Western Brooklyn

Treyger To Introduce Legislation To Protect Residents Against Fake Utility Workers

City Councilman Mark Treyger.
City Councilman Mark Treyger. (Photo: Alex Ellefson / Sheepshead Bites)

Less than two weeks after an 81-year-old Coney Island woman was roughed up and robbed by someone posing as a Con Ed emplyee, City Councilman Mark Treyger announced he will introduce legislation to keep New Yorkers safe from people posing as utility employees, the New York Post reports.

The bill would require National Grid and Con Edison customers to have access codes that the utility employees must provide before entering a home, according to the Post.

Treyger told the newspaper that the current system has too many security flaws and residents need to be able to know the person knocking at their door is who they claim to be.

Criminals pretending to be utility workers are becoming a serious hazard in New York City. The Manhattan DA’s office has said it is among the top scams targeting seniors, according to the Post.

A¬†similar¬†incident occurred last week in Dyker Heights, when a uniformed fake energy salesman tried (and failed) to force his way into a resident’s home. The Coney Island incident did not end as well; a woman pretending to be a Con Ed employee barged into a Coney Island home and beat and bound the 81-year-old living there.

The Post also reports that Senator Diane Savino and Assemblywoman Pam Harris are working to make it a crime to impersonate a utility worker.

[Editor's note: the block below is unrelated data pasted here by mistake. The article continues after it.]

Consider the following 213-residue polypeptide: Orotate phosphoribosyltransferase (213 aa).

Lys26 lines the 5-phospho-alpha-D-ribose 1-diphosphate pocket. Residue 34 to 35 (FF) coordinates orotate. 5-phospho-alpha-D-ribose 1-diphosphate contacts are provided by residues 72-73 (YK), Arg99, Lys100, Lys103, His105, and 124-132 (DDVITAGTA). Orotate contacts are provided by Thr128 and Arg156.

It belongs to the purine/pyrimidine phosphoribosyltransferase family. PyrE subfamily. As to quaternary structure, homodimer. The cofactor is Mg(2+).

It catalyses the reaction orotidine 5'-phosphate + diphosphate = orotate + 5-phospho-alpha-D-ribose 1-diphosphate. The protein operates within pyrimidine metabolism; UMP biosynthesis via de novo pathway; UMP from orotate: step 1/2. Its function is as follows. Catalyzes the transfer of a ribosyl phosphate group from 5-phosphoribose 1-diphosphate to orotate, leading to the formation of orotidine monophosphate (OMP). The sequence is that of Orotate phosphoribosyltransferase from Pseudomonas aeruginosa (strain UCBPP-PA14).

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  1. It has become very easy to fool people into giving away their personal information over the phone or via email. What would stop these thieves from simply scamming residents into thinking they had arranged a proper access code, and then using it to gain entry? It would be like people making an appointment to be robbed.

  2. this is the 21st century. Why does Con Ed still send workers around to perform monthly meter reading? They need to update their system. The DEP and Nat Grid can perform meter reading remotely already. Con Ed needs to get with the program.

  3. Quite honestly, I don’t trust the remote readings. But, since there is no way for me to sync-up my reading of the water and gas meters with DEP and Nat Grid, I’m stuck with them. At least when the Con Ed person comes by, or I read it myself, I’m confident the numbers are right.

    We need to automate less, and keep ourselves and our neighbors employed.

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